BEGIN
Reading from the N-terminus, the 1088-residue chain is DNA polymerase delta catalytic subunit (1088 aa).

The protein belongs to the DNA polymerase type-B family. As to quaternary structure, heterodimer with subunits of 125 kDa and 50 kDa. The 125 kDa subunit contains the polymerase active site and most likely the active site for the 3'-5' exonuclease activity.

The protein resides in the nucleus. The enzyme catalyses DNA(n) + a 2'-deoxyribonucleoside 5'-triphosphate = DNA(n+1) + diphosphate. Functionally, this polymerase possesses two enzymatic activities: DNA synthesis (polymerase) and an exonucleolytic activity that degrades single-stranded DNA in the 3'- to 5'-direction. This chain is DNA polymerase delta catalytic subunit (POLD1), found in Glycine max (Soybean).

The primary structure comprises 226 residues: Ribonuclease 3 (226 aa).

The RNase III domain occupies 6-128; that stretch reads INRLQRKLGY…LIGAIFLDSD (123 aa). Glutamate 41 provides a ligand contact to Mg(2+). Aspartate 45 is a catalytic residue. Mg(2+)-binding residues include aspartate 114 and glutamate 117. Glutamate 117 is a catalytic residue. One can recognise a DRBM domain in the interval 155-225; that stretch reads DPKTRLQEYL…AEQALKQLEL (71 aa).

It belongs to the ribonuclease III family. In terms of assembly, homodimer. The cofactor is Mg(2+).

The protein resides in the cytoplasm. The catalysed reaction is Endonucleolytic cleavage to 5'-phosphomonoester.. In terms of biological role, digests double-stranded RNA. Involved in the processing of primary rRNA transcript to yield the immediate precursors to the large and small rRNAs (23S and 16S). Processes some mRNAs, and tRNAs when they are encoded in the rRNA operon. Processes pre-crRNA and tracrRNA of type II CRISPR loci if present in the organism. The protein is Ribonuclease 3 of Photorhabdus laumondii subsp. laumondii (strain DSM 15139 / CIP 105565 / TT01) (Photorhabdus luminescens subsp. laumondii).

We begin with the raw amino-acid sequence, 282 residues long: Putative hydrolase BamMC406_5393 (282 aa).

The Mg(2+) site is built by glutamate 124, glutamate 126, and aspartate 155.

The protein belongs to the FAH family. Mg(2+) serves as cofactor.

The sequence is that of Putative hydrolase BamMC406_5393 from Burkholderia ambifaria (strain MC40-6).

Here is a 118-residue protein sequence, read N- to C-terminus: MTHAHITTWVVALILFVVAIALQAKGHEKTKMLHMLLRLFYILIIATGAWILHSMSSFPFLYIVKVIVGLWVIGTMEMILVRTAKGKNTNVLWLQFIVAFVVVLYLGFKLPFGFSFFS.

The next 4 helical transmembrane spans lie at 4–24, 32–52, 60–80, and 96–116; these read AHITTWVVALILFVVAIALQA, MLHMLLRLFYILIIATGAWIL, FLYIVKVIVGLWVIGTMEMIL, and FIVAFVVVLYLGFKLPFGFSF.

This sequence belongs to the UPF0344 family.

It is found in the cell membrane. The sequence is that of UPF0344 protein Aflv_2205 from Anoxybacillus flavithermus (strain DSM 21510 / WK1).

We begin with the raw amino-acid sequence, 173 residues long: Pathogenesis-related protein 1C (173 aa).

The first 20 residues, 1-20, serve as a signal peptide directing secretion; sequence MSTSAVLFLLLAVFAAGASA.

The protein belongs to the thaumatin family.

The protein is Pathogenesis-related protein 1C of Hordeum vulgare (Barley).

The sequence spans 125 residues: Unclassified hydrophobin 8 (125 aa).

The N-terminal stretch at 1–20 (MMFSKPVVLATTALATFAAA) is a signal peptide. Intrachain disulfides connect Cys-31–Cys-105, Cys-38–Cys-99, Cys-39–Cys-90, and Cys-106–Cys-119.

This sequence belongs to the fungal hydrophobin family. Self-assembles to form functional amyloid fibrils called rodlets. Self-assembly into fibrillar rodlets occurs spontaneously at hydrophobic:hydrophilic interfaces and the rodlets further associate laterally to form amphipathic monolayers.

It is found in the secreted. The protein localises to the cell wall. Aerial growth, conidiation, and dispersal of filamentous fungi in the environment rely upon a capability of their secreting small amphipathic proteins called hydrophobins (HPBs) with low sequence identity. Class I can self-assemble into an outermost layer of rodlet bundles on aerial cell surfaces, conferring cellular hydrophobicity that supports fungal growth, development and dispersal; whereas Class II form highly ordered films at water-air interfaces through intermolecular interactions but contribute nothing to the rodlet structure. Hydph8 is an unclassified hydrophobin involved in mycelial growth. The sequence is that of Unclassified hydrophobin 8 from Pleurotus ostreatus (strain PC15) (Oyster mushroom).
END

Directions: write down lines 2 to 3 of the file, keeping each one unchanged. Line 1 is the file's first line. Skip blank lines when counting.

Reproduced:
The protein belongs to the DNA polymerase type-B family. As to quaternary structure, heterodimer with subunits of 125 kDa and 50 kDa. The 125 kDa subunit contains the polymerase active site and most likely the active site for the 3'-5' exonuclease activity.

The protein resides in the nucleus. The enzyme catalyses DNA(n) + a 2'-deoxyribonucleoside 5'-triphosphate = DNA(n+1) + diphosphate. Functionally, this polymerase possesses two enzymatic activities: DNA synthesis (polymerase) and an exonucleolytic activity that degrades single-stranded DNA in the 3'- to 5'-direction. This chain is DNA polymerase delta catalytic subunit (POLD1), found in Glycine max (Soybean).